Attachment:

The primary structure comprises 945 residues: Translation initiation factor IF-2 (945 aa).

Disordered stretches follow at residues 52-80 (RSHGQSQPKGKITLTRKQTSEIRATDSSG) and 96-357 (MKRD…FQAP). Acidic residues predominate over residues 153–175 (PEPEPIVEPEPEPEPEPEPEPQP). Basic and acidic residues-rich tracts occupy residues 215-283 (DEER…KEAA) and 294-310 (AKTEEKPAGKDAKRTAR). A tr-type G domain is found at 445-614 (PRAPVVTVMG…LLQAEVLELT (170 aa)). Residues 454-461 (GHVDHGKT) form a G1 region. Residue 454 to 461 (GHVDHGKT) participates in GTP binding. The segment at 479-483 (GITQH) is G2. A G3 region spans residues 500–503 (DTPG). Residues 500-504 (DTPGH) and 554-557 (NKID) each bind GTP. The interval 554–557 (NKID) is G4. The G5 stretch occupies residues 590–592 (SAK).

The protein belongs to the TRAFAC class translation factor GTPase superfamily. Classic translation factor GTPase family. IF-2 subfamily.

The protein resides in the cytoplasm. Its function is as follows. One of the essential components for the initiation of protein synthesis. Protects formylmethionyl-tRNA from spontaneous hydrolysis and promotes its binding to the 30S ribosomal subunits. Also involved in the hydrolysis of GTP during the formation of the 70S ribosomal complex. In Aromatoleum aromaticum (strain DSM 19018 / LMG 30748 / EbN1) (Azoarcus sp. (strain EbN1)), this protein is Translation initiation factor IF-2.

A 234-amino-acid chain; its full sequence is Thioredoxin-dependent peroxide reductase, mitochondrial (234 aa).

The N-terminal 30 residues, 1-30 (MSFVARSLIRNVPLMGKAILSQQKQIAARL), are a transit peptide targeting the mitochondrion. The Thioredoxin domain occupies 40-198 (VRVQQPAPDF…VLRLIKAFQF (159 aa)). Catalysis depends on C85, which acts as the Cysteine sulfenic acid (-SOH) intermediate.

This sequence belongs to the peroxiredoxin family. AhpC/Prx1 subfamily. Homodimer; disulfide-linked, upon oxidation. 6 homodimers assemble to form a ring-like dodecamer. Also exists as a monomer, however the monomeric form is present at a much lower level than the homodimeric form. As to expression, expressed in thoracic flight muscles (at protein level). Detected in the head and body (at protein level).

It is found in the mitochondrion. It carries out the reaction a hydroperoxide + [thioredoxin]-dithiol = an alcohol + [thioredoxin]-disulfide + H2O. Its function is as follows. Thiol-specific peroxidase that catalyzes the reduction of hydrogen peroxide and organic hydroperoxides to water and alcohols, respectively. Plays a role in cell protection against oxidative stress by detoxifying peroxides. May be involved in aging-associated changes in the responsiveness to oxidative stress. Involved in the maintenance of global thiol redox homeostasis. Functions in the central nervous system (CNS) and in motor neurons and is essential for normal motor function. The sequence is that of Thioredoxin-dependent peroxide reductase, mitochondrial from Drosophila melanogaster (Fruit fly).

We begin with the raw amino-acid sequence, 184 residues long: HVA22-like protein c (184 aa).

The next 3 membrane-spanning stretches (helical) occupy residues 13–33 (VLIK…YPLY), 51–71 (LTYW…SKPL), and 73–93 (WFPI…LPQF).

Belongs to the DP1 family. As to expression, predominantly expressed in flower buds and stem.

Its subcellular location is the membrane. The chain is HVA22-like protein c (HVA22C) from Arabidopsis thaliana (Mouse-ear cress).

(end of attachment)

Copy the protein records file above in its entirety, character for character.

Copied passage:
The primary structure comprises 945 residues: Translation initiation factor IF-2 (945 aa).

Disordered stretches follow at residues 52-80 (RSHGQSQPKGKITLTRKQTSEIRATDSSG) and 96-357 (MKRD…FQAP). Acidic residues predominate over residues 153–175 (PEPEPIVEPEPEPEPEPEPEPQP). Basic and acidic residues-rich tracts occupy residues 215-283 (DEER…KEAA) and 294-310 (AKTEEKPAGKDAKRTAR). A tr-type G domain is found at 445-614 (PRAPVVTVMG…LLQAEVLELT (170 aa)). Residues 454-461 (GHVDHGKT) form a G1 region. Residue 454 to 461 (GHVDHGKT) participates in GTP binding. The segment at 479-483 (GITQH) is G2. A G3 region spans residues 500–503 (DTPG). Residues 500-504 (DTPGH) and 554-557 (NKID) each bind GTP. The interval 554–557 (NKID) is G4. The G5 stretch occupies residues 590–592 (SAK).

The protein belongs to the TRAFAC class translation factor GTPase superfamily. Classic translation factor GTPase family. IF-2 subfamily.

The protein resides in the cytoplasm. Its function is as follows. One of the essential components for the initiation of protein synthesis. Protects formylmethionyl-tRNA from spontaneous hydrolysis and promotes its binding to the 30S ribosomal subunits. Also involved in the hydrolysis of GTP during the formation of the 70S ribosomal complex. In Aromatoleum aromaticum (strain DSM 19018 / LMG 30748 / EbN1) (Azoarcus sp. (strain EbN1)), this protein is Translation initiation factor IF-2.

A 234-amino-acid chain; its full sequence is Thioredoxin-dependent peroxide reductase, mitochondrial (234 aa).

The N-terminal 30 residues, 1-30 (MSFVARSLIRNVPLMGKAILSQQKQIAARL), are a transit peptide targeting the mitochondrion. The Thioredoxin domain occupies 40-198 (VRVQQPAPDF…VLRLIKAFQF (159 aa)). Catalysis depends on C85, which acts as the Cysteine sulfenic acid (-SOH) intermediate.

This sequence belongs to the peroxiredoxin family. AhpC/Prx1 subfamily. Homodimer; disulfide-linked, upon oxidation. 6 homodimers assemble to form a ring-like dodecamer. Also exists as a monomer, however the monomeric form is present at a much lower level than the homodimeric form. As to expression, expressed in thoracic flight muscles (at protein level). Detected in the head and body (at protein level).

It is found in the mitochondrion. It carries out the reaction a hydroperoxide + [thioredoxin]-dithiol = an alcohol + [thioredoxin]-disulfide + H2O. Its function is as follows. Thiol-specific peroxidase that catalyzes the reduction of hydrogen peroxide and organic hydroperoxides to water and alcohols, respectively. Plays a role in cell protection against oxidative stress by detoxifying peroxides. May be involved in aging-associated changes in the responsiveness to oxidative stress. Involved in the maintenance of global thiol redox homeostasis. Functions in the central nervous system (CNS) and in motor neurons and is essential for normal motor function. The sequence is that of Thioredoxin-dependent peroxide reductase, mitochondrial from Drosophila melanogaster (Fruit fly).

We begin with the raw amino-acid sequence, 184 residues long: HVA22-like protein c (184 aa).

The next 3 membrane-spanning stretches (helical) occupy residues 13–33 (VLIK…YPLY), 51–71 (LTYW…SKPL), and 73–93 (WFPI…LPQF).

Belongs to the DP1 family. As to expression, predominantly expressed in flower buds and stem.

Its subcellular location is the membrane. The chain is HVA22-like protein c (HVA22C) from Arabidopsis thaliana (Mouse-ear cress).